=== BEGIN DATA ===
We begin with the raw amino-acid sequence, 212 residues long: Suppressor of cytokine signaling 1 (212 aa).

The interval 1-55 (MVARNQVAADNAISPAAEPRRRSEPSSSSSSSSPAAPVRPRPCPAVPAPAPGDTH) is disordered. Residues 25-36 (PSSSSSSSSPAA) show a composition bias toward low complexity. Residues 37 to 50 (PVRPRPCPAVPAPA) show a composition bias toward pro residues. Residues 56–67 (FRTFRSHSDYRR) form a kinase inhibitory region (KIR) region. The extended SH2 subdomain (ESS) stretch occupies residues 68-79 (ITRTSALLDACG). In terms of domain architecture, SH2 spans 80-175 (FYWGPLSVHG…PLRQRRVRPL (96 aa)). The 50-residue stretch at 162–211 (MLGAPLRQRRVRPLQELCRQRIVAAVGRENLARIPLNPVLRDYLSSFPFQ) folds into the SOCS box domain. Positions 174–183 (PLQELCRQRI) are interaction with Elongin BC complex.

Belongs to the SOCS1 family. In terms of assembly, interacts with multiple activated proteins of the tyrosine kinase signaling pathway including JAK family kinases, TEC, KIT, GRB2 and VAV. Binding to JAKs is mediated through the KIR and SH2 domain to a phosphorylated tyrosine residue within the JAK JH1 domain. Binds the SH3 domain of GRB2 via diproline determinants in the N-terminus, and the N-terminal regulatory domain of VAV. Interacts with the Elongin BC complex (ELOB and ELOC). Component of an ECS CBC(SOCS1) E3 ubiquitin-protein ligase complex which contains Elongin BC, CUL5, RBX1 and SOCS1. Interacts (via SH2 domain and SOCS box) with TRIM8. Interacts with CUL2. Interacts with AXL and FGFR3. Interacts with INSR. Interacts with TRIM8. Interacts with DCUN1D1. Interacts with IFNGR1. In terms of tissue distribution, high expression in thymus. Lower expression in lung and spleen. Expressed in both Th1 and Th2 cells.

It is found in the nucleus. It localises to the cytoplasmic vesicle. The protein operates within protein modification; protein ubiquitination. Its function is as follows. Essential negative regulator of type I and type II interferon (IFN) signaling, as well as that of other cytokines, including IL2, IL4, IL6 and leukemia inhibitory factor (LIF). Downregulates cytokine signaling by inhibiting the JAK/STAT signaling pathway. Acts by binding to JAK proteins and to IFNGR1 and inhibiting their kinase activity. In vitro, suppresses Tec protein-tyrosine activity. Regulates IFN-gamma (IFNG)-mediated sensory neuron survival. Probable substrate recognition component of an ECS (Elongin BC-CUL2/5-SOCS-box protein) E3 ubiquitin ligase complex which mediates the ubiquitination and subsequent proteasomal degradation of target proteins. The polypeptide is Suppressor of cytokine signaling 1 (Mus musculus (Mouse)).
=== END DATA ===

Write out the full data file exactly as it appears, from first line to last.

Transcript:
We begin with the raw amino-acid sequence, 212 residues long: Suppressor of cytokine signaling 1 (212 aa).

The interval 1-55 (MVARNQVAADNAISPAAEPRRRSEPSSSSSSSSPAAPVRPRPCPAVPAPAPGDTH) is disordered. Residues 25-36 (PSSSSSSSSPAA) show a composition bias toward low complexity. Residues 37 to 50 (PVRPRPCPAVPAPA) show a composition bias toward pro residues. Residues 56–67 (FRTFRSHSDYRR) form a kinase inhibitory region (KIR) region. The extended SH2 subdomain (ESS) stretch occupies residues 68-79 (ITRTSALLDACG). In terms of domain architecture, SH2 spans 80-175 (FYWGPLSVHG…PLRQRRVRPL (96 aa)). The 50-residue stretch at 162–211 (MLGAPLRQRRVRPLQELCRQRIVAAVGRENLARIPLNPVLRDYLSSFPFQ) folds into the SOCS box domain. Positions 174–183 (PLQELCRQRI) are interaction with Elongin BC complex.

Belongs to the SOCS1 family. In terms of assembly, interacts with multiple activated proteins of the tyrosine kinase signaling pathway including JAK family kinases, TEC, KIT, GRB2 and VAV. Binding to JAKs is mediated through the KIR and SH2 domain to a phosphorylated tyrosine residue within the JAK JH1 domain. Binds the SH3 domain of GRB2 via diproline determinants in the N-terminus, and the N-terminal regulatory domain of VAV. Interacts with the Elongin BC complex (ELOB and ELOC). Component of an ECS CBC(SOCS1) E3 ubiquitin-protein ligase complex which contains Elongin BC, CUL5, RBX1 and SOCS1. Interacts (via SH2 domain and SOCS box) with TRIM8. Interacts with CUL2. Interacts with AXL and FGFR3. Interacts with INSR. Interacts with TRIM8. Interacts with DCUN1D1. Interacts with IFNGR1. In terms of tissue distribution, high expression in thymus. Lower expression in lung and spleen. Expressed in both Th1 and Th2 cells.

It is found in the nucleus. It localises to the cytoplasmic vesicle. The protein operates within protein modification; protein ubiquitination. Its function is as follows. Essential negative regulator of type I and type II interferon (IFN) signaling, as well as that of other cytokines, including IL2, IL4, IL6 and leukemia inhibitory factor (LIF). Downregulates cytokine signaling by inhibiting the JAK/STAT signaling pathway. Acts by binding to JAK proteins and to IFNGR1 and inhibiting their kinase activity. In vitro, suppresses Tec protein-tyrosine activity. Regulates IFN-gamma (IFNG)-mediated sensory neuron survival. Probable substrate recognition component of an ECS (Elongin BC-CUL2/5-SOCS-box protein) E3 ubiquitin ligase complex which mediates the ubiquitination and subsequent proteasomal degradation of target proteins. The polypeptide is Suppressor of cytokine signaling 1 (Mus musculus (Mouse)).